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The Right Thing in the Wrong Way

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Pepper tells people just enough about her past to make them feel like they know her, but never so much that they actually do. She grew up on a little farm in a little town in Iowa. Her father worked at the factory because he couldn't make a living working the land, and her mother ran a daycare in the bottom of their old white farmhouse. Her childhood was chickens and pigs and little kids running around everywhere, and she loved it -- but not enough to stay.

She doesn't mention her brother Sam, who burned too bright for their little town but never did manage to leave. She went to Vassar on a full scholarship; he stayed behind and fought and drank. Her freshman year, she forgot to call, and her sophomore year, he wouldn't answer the phone.

He died in a car crash when she was twenty years old. She went on being Pepper Potts as best she could.

On the fifth anniversary of her brother's death, Tony Stark is bouncing in front of Pepper's desk. Her Visine bottle is hidden in the bottom of her purse, the coffee is brewed, her pens are perpendicular to her blotter, and there is no trace that today is different from any other. It is exactly what she needs -- except that Tony Stark is literally bouncing in front of her desk in a ridiculous leather jacket that clashes with his Converse sneakers.

"What do you want to do today?" he asks.

"Where's your suit?" she counters. "There's a news conference at --"

"Cancelled. There is a news conference at cancelled o'clock."

"What? Do you know how many hours I spent --"

"Sixteen. And a half. At the office, anyway. Probably more at home."

"And that means nothing to you?"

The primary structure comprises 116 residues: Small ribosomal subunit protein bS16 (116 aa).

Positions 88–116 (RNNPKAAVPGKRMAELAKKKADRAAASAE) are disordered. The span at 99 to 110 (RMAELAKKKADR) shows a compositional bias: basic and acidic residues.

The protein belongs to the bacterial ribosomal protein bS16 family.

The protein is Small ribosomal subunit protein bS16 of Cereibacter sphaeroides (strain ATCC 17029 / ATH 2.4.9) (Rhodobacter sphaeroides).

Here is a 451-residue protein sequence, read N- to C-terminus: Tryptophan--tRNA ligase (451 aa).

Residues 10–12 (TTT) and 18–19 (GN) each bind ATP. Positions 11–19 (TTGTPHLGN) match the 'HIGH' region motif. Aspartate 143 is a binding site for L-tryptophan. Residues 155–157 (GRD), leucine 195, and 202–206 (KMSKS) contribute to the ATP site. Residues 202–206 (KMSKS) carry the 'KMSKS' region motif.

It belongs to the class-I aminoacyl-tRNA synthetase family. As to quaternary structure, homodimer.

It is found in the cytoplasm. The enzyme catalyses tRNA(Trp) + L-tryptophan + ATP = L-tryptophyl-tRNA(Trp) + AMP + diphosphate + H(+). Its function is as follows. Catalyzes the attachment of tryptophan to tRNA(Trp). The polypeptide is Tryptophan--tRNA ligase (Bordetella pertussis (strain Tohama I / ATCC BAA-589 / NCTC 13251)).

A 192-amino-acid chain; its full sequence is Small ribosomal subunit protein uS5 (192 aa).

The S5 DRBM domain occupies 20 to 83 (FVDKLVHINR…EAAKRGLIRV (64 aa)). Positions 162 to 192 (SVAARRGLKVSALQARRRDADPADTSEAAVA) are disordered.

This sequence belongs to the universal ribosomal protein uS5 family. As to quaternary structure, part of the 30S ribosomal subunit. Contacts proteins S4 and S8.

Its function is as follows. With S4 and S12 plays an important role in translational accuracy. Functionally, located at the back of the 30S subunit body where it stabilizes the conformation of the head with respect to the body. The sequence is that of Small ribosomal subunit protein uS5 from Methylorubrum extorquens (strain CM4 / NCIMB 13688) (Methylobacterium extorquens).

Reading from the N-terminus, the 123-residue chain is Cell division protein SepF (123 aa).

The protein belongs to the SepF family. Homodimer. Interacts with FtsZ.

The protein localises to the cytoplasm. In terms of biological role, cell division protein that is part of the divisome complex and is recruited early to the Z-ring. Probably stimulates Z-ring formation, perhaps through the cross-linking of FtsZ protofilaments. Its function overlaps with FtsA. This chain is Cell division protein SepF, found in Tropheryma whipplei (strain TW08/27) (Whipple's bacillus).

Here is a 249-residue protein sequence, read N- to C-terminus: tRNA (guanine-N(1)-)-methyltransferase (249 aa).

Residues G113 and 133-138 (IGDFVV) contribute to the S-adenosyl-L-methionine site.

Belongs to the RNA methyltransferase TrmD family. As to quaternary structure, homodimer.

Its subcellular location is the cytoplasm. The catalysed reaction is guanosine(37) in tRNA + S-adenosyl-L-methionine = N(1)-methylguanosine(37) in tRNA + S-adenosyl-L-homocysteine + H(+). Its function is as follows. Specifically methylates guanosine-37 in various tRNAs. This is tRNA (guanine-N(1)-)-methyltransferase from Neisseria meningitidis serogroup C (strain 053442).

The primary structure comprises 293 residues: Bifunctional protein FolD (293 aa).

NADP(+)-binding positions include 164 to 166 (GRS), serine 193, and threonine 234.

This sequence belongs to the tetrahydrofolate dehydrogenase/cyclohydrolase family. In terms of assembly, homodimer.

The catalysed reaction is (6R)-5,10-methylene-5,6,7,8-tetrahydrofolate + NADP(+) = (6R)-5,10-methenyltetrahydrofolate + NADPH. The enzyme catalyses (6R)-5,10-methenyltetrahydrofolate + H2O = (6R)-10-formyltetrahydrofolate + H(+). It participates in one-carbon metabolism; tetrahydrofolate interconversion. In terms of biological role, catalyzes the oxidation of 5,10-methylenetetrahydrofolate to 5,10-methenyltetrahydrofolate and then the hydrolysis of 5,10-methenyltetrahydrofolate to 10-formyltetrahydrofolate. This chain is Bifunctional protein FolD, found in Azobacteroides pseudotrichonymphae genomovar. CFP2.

"It does, actually. That's why I cancelled the conference."

"Your logic is... Your logic is not logical, Tony." She leans back in her chair and closes her eyes, breathing in and out like her yoga teacher taught her.

"You don't get it?" Tony asks, and for a second, Pepper thinks he looks hurt. Then she remembers that Tony Stark does not have feelings.

"Stop looking at me like that," she snaps.

"Like what?"

" you're being totally sincere. It's creepy." She's been here for eight months, and already she knows that nothing good comes from Tony looking sincere.

"I am being sincere," Tony says. "I cancelled the news conference so we can do whatever you want to do today. You deserve it. What do you want to do?"

"I want to get the news conference back." She grabs for her phone, but Tony snatches it first.

"Do not put that down your pants."

"Would you get it if I did?"

"I think you know from experience that I will not," she says. The yoga breathing isn't helping anymore. She can call the police and report it stolen. The phone is her property, exactly for that reason. "Do we have to do this today, Tony? Could you just save your bizarre attention-seeking shenanigans for, say, Thursday afternoon? Or even tomorrow at breakfast. I could handle tomorrow at breakfast."

"I know you could. You can handle anything, Pepper. Even putting together an international news conference on the day your brother died."

"What? You know that?" Pepper blinks hard against the tears filling her eyes. She's not going to cry in front of Tony Stark. She doesn't cry in front of anyone, but especially not Tony Stark.